Ho Chan, or the "Righteous and Honorable Fist," or the "Boxers," is based upon concepts of freedom and providing power to the common people. With a closed fist as its symbol, Ho-Chan is a style used by peasants and criminals alike, all seeking to protect themselves against authority imposed against their desires. It is most commonly found among crusaders, martial-oriented rogues, shou disciples, and monks with more revolutionary tendencies.
History and Founder
The history of Ho Chan is based on the downfall of the Sha-Hai monastery. Not long after its fall, many masters of the Sha-Hai style spread out, seeking to do good where they could, and to spread the teachings of their style along with its underlying philosophy. However, some of the students of these great masters, many of them mighty practitioners of the martial arts themselves, decided to forsake the relatively peaceful traditions of the Sha-Hai, and instead turned to the more practical aspects of combat, as a way of arming peasant warriors against those who would oppress them, without making the practice overly complicated with scholastic enterprises. Jettisoning philosophy except where absolutely necessary, Ho Chan sought to give power to those without any, or those whom the law does not enfranchise for whatever reason. Thus, Ho Chan, or the Boxer style of fighting, has quickly found its way into use by revolutionaries, criminals, and peasants seeking to defend themselves from both bandits and tax collectors alike.
Perhaps the most basic undergirding of the Ho Chan style is that everyone is equal beneath heaven, and all deserve an equal chance to excel or fail, without having such a fate dictated upon one. To this end, Ho Chan teaches its practitioners that they should harden their bodies and hone their reflexes so that they will be able to seize any opportunities that might come their way, and never be taken off guard. This philosophy is also strongly anti-government and other forms of authority, seeing such organizations as restrictive of individual freedoms, preferring instead a more communal style of life, such as that found in the brotherhood of well-organized criminal organizations, or the communities of the common people.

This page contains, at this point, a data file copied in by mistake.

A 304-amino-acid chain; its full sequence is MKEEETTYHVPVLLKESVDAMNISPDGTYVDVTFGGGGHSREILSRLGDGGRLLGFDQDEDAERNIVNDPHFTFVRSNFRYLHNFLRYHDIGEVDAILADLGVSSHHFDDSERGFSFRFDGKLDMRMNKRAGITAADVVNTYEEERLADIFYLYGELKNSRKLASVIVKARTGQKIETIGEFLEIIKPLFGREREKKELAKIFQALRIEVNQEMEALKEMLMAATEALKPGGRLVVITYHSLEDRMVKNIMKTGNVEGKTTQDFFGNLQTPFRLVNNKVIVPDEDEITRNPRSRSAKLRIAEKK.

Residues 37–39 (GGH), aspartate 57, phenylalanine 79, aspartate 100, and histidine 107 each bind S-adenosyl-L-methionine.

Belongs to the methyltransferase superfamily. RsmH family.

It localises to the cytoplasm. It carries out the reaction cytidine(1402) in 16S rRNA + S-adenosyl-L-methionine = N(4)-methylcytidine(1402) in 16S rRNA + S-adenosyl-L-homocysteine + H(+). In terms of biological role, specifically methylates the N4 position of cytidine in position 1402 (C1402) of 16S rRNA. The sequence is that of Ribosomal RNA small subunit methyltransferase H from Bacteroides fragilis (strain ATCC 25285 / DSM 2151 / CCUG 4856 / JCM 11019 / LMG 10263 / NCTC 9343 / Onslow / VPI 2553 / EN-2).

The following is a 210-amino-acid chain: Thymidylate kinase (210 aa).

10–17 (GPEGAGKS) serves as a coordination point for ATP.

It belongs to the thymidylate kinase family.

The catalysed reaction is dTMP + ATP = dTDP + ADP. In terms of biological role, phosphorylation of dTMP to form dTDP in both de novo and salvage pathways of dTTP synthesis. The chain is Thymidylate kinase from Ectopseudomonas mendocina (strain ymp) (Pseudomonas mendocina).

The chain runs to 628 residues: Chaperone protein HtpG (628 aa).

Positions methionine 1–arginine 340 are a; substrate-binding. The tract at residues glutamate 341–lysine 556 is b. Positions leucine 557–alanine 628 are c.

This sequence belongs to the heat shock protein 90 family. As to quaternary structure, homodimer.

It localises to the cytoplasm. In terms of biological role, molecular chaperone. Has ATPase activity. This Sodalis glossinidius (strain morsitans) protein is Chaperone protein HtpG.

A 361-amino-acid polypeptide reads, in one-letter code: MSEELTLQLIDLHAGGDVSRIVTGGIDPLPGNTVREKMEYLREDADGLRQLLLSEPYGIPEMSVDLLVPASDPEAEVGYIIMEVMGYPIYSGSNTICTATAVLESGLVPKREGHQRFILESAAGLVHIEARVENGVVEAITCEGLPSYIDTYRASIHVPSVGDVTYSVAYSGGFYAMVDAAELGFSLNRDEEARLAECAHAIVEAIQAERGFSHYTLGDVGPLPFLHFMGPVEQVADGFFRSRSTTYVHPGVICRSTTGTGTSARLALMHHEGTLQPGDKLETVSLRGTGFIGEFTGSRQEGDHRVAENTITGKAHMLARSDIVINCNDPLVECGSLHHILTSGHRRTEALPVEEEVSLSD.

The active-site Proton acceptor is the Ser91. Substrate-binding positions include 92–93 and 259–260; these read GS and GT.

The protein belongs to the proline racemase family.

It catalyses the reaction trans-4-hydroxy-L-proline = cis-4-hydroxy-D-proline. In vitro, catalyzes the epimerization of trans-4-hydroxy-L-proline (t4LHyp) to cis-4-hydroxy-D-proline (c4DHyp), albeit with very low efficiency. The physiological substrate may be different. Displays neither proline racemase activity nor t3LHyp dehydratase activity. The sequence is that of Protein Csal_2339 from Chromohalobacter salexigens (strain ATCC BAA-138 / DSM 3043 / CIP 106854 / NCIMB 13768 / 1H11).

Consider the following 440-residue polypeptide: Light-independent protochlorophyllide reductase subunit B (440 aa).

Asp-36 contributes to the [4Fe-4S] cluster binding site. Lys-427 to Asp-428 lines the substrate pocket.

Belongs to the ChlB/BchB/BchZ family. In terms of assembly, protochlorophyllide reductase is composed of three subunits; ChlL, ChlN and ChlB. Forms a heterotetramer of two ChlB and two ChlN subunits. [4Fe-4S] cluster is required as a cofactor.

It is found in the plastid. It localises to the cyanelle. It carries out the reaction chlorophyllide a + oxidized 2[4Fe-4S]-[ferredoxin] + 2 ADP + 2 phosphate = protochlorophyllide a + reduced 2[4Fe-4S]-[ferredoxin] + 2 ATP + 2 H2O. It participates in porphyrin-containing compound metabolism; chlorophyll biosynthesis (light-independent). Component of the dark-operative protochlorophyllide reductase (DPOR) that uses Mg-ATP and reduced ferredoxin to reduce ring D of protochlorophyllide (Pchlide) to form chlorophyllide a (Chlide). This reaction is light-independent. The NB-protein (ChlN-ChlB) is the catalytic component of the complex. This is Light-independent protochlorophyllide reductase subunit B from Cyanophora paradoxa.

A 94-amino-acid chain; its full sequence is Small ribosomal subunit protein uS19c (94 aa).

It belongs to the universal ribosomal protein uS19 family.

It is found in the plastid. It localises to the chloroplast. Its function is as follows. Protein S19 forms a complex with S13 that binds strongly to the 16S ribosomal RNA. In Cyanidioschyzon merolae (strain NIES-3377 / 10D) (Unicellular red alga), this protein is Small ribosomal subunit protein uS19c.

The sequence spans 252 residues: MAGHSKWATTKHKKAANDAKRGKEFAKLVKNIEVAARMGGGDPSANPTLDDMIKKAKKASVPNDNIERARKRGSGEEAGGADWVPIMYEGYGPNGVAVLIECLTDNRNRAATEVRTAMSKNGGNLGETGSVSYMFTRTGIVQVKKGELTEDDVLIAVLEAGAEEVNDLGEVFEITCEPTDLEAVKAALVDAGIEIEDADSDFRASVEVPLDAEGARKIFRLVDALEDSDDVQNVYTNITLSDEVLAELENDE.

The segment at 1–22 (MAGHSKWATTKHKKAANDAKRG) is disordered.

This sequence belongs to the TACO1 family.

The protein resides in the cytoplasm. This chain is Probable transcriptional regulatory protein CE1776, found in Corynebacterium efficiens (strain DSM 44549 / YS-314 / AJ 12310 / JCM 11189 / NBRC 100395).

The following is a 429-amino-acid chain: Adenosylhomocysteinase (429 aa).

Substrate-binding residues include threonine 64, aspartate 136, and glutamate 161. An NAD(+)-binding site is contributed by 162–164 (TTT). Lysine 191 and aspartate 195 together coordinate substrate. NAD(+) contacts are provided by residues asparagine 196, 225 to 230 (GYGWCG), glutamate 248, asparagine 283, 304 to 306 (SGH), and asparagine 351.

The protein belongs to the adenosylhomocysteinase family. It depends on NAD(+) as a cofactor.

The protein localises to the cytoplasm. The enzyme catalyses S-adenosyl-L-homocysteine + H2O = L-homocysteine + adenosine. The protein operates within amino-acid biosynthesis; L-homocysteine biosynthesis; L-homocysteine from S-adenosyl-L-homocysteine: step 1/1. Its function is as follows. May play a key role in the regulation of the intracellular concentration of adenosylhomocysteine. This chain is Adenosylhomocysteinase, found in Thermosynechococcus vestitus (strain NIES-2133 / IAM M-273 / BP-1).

Reactions and Reputation
To just about everyone in positions of government authority, the Ho Chan martial art style is a nightmare, because it provides deadly skills in combat to common peasants, rendering any attempt to disarm them nearly useless, and also makes criminals even more dangerous than they already were. To benevolent governments that provide their citizens with a fair amount of freedom already, Ho Chan is mostly feared among criminal organizations and radical revolutionaries, but is regarded fairly favorably among peaceful peasants as a way of allowing them to defend themselves when the government cannot reach them in time. To just about any other system of governmental authority, Ho Chan represents a significant threat, attracting all manner of radicals and chaosmongers into its ranks, and should be stamped out, if it were possible. To peasants, criminals, and freedom fighters alike, Ho Chan has an excellent reputation, and they are likely to at least respect practitioners of the style even when they might not always agree on individual points of philosophy.
Where to Receive Training
It is most common for Ho Chan to be taught in a village or other community as part of its regular schooling, or perhaps replacing it. In rural areas, it is practiced outside as a part of daily exercises to prepare the common folk for the rest of the day as a warmup. Then its lessons are driven home by parents and older siblings to the rising generation at home at the end of the day, to ensure they are never forgotten. In cities, Ho Chan is taught in similar fashion, but in far greater secrecy, usually inside buildings or outside of city walls, where it is less likely to be noticed by disapproving officials. It is very possible that every member of a community could be a practitioner of Ho Chan, and so getting training in the style is simply a matter of being accepted as a member of one of these communities, at least in some small manner.
Ho Chan is noted for its practicality, as well as its truly savage, bloody brutality. Punches and kicks are staples of the style, but Ho Chan gets really messy when a practitioner gets into close combat. Then a Ho Chan practitioner will seek to cause terrible damage to the nose, ears, eyes and groin, tearing and gouging at these soft tissues. Shots to the throat and to the joints are also par for the course, seeking to incapacitate opponents as quickly and completely as possible.